I do not share ebiggs concerns about Amazon. In fact I've bought a lot of items via Amazon (as well as B&H, Adorama, etc.) and haven't had any problems what-so-ever. I believe Amazon Direct (as opposed to one of their "sellers") is an official Canon dealer, with competitive pricing, full warranties and a liberal "no questions asked" return policy, much like the best retailers. What Amazon lacks is much sales support... There's essentially no employee there to ask questions of (though there are reviews and means of asking questions of other buyers of specific products). A local retailer or one of the large, well-established online etailers will usually have knowledgeable people available by phone, email, IM/text, etc. to answer questions in detail. Amazon doesn't have that... it's essentially a warehouse and shipping operation. Still, that can work out fine, so long as you do your homework (as you appear to be doing).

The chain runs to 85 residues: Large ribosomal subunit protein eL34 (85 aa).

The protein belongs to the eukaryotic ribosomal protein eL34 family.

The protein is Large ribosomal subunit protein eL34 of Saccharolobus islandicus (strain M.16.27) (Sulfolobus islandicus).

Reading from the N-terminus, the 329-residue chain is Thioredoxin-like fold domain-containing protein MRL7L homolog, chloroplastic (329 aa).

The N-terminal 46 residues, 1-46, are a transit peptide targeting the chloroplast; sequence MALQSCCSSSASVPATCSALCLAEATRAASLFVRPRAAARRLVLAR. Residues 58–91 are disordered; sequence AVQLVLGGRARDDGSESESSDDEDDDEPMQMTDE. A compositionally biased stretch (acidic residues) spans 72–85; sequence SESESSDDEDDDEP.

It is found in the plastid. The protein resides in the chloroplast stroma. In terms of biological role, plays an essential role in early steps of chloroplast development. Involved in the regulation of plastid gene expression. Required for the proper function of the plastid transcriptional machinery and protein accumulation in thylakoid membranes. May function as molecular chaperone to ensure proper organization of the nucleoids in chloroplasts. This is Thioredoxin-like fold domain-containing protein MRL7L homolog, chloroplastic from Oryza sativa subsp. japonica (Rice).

I don't use one myself, but the EF-S 18-135mm seems a good, reasonably versatile choice for starters, too. And it's even more of a good value when bought in a bundle with a camera. Be aware there are actually two versions of the 18-135mm.... a slightly lower priced one with a micro motor focus drive system and an "STM" or "stepper motor" version that usually costs about $50 more. The STM focus drive lens is a bit faster and smoother focusing, as well as quieter. It's a better choice if you want to shoot video, in particular, but also is a good lens for still photos. I would further recommend you get the lens hood for the 18-135mm, which is not typically included (might be in a bundle, though... so check).